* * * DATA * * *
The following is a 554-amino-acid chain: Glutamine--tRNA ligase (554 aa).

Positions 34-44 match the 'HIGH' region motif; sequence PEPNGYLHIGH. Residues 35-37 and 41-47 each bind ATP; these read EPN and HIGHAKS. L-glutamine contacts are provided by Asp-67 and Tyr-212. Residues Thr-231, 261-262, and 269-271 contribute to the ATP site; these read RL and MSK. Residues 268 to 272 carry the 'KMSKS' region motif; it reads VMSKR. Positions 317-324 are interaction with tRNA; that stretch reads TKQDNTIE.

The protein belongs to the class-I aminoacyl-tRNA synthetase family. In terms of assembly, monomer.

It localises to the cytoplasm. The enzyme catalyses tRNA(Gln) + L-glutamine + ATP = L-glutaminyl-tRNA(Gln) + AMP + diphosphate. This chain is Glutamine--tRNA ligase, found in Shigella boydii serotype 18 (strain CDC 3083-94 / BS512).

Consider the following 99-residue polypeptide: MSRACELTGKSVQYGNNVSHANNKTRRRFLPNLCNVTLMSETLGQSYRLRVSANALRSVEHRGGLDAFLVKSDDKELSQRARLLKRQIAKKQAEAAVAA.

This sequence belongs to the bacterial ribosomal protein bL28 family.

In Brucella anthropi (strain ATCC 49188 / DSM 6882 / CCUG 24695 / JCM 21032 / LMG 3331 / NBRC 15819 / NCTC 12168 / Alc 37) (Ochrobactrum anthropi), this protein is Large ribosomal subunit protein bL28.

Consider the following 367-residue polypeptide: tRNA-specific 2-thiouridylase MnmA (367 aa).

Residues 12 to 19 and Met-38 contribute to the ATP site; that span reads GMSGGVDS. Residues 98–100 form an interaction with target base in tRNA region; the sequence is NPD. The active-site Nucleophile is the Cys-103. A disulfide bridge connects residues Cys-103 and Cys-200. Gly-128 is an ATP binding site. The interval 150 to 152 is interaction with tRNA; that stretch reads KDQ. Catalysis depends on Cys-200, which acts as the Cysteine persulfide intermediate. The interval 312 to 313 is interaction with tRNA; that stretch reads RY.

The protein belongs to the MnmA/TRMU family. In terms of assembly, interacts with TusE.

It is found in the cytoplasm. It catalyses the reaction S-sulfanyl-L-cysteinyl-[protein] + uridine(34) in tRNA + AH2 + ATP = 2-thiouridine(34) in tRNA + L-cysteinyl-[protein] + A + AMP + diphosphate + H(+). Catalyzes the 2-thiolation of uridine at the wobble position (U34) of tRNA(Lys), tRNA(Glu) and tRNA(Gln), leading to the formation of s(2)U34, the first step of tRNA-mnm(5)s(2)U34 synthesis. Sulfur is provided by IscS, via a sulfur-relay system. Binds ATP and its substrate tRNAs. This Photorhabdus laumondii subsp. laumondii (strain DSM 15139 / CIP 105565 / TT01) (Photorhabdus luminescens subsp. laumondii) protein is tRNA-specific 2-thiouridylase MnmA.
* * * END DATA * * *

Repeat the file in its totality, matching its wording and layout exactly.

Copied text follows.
The following is a 554-amino-acid chain: Glutamine--tRNA ligase (554 aa).

Positions 34-44 match the 'HIGH' region motif; sequence PEPNGYLHIGH. Residues 35-37 and 41-47 each bind ATP; these read EPN and HIGHAKS. L-glutamine contacts are provided by Asp-67 and Tyr-212. Residues Thr-231, 261-262, and 269-271 contribute to the ATP site; these read RL and MSK. Residues 268 to 272 carry the 'KMSKS' region motif; it reads VMSKR. Positions 317-324 are interaction with tRNA; that stretch reads TKQDNTIE.

The protein belongs to the class-I aminoacyl-tRNA synthetase family. In terms of assembly, monomer.

It localises to the cytoplasm. The enzyme catalyses tRNA(Gln) + L-glutamine + ATP = L-glutaminyl-tRNA(Gln) + AMP + diphosphate. This chain is Glutamine--tRNA ligase, found in Shigella boydii serotype 18 (strain CDC 3083-94 / BS512).

Consider the following 99-residue polypeptide: MSRACELTGKSVQYGNNVSHANNKTRRRFLPNLCNVTLMSETLGQSYRLRVSANALRSVEHRGGLDAFLVKSDDKELSQRARLLKRQIAKKQAEAAVAA.

This sequence belongs to the bacterial ribosomal protein bL28 family.

In Brucella anthropi (strain ATCC 49188 / DSM 6882 / CCUG 24695 / JCM 21032 / LMG 3331 / NBRC 15819 / NCTC 12168 / Alc 37) (Ochrobactrum anthropi), this protein is Large ribosomal subunit protein bL28.

Consider the following 367-residue polypeptide: tRNA-specific 2-thiouridylase MnmA (367 aa).

Residues 12 to 19 and Met-38 contribute to the ATP site; that span reads GMSGGVDS. Residues 98–100 form an interaction with target base in tRNA region; the sequence is NPD. The active-site Nucleophile is the Cys-103. A disulfide bridge connects residues Cys-103 and Cys-200. Gly-128 is an ATP binding site. The interval 150 to 152 is interaction with tRNA; that stretch reads KDQ. Catalysis depends on Cys-200, which acts as the Cysteine persulfide intermediate. The interval 312 to 313 is interaction with tRNA; that stretch reads RY.

The protein belongs to the MnmA/TRMU family. In terms of assembly, interacts with TusE.

It is found in the cytoplasm. It catalyses the reaction S-sulfanyl-L-cysteinyl-[protein] + uridine(34) in tRNA + AH2 + ATP = 2-thiouridine(34) in tRNA + L-cysteinyl-[protein] + A + AMP + diphosphate + H(+). Catalyzes the 2-thiolation of uridine at the wobble position (U34) of tRNA(Lys), tRNA(Glu) and tRNA(Gln), leading to the formation of s(2)U34, the first step of tRNA-mnm(5)s(2)U34 synthesis. Sulfur is provided by IscS, via a sulfur-relay system. Binds ATP and its substrate tRNAs. This Photorhabdus laumondii subsp. laumondii (strain DSM 15139 / CIP 105565 / TT01) (Photorhabdus luminescens subsp. laumondii) protein is tRNA-specific 2-thiouridylase MnmA.